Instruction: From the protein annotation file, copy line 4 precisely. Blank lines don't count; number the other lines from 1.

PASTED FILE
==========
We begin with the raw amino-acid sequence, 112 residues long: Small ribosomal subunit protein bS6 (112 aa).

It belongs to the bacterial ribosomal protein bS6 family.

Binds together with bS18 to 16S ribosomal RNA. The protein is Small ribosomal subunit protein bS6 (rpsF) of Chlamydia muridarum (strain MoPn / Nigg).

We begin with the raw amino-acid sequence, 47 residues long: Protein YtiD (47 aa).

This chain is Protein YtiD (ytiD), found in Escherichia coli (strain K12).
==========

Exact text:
We begin with the raw amino-acid sequence, 47 residues long: Protein YtiD (47 aa).